Thoughts on Sustainable Food Systems

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Overcoming Challenges of Local: Food Hubs

Overcoming Challenges of Local: Food Hubs

Consumers have a growing interest in local foods. According to the USDA 2007 Census of Agriculture, direct to consumer food sales increased threefold from 1992-2007 and grew twice as fast as total agricultural sales in US.1 Food produced to be sold at local markets, however, […]

Why Local? Resilience

Why Local? Resilience

Look, for a second, at that tomato on your plate. It probably traveled a long way to get there—on average, about 1,500 miles. In fact, your lunch has probably travelled more than you have: the average American meal contains ingredients from at least five countries […]

Growing Farm to School Programs

Growing Farm to School Programs

Gardening is essentially practical. There is nothing better fitted for the healthful development of children. It affords opportunity for spontaneous activity in the open air, and possibilities for acquiring a fund of interesting and related information; it engenders habits of thrift and economy; develops individual responsibility, and respect for the rights of others; requires regularity, punctuality, and constancy of purpose.

Miller, Louise Klein (1904). Children’s Gardens for School and Home: A Manual of Cooperative Gardening.

School gardens are once again a hot topic as the Farm to School movement in the US grows. Increasing concern for the health of our nation’s youth and emphasis on the environment have created a renewed interest in giving students more opportunities to learn about and interact with their food. Healthcare professionals see school gardens as a way to counteract diabetes and obesity; environmentalists feel that they encourage sustainability and conservation; and educators value them as a way of fostering hands-on learning, teamwork, and creativity.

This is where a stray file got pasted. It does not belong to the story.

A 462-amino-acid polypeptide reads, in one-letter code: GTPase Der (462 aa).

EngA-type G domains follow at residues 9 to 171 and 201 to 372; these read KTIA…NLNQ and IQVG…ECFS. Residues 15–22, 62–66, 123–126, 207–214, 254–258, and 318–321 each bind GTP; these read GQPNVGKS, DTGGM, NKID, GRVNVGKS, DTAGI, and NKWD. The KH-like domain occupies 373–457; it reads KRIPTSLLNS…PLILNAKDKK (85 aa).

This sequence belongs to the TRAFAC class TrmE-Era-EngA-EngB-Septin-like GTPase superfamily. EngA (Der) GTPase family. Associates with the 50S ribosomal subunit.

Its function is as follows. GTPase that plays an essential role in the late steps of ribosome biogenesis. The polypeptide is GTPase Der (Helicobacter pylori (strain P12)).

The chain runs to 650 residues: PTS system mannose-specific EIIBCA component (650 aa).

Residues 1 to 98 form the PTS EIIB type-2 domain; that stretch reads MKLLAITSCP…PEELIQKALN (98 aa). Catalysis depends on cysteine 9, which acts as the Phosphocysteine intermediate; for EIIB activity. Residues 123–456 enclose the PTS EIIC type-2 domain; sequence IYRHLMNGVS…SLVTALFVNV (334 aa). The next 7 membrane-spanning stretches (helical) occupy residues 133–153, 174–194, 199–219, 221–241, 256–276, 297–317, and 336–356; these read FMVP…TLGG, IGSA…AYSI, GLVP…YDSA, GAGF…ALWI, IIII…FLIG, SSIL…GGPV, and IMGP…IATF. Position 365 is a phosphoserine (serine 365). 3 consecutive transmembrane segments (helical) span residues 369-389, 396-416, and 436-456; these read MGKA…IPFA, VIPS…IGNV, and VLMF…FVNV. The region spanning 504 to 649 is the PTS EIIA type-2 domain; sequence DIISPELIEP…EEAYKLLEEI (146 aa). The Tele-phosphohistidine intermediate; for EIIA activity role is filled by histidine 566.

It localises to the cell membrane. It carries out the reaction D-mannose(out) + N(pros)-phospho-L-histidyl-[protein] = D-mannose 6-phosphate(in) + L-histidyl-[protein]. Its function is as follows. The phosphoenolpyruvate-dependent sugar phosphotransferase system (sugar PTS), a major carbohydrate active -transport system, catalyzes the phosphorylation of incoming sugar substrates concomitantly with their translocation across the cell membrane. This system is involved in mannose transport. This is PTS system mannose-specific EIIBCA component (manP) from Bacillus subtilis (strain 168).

The first school garden program in the United States was developed by Henry Lincoln Clapp in 1891, at the George Putnam School in Roxbury, Massachusetts. As they worked in the garden, students learned that they could support or hurt the growth of plants and organisms. In the New England Magazine of 1902, Clapp recalled, “The children not knowing how carefully young plants must be treated to live and thrive…were told plants resembled babies and could no more…be pulled out of their warm beds, deprived of their supply of food, or exposed to the hot sun, without harm…When the children saw their plants wilt, grow pale and sickly and actually disappear from the beds, they had an object lesson worth hours of lecture.”

Gardening became popular nationally during the Gilded Age and Progressive Era. The USDA estimated that there were more than 75,000 school gardens by 1906. School gardens were a way to reconnect urbanized American children with their producer heritage. An important reason to garden with urban youth was to teach “children to become producers as well as consumers,” and for the possibility “of turning the tide of population toward the country, thus relieving the crowded conditions of the city.” Today, the average American farmer is in their late 50s and the need to reconnect youth to the land seems even more important. Could the school gardens help provide the next generation of farmers?

As the first state to implement a Farm to School Grant Program, Vermont has been a national leader in the Farm to School movement, working to connect students to local farmers through education and healthy food. The Vermont Farm to School Grant Program, administered by the Vermont Agency of Agriculture, Food & Markets, where I am interning this summer, has invested more than $1.5 million in Farm to School Programs, impacting over 30,000 students over ten years.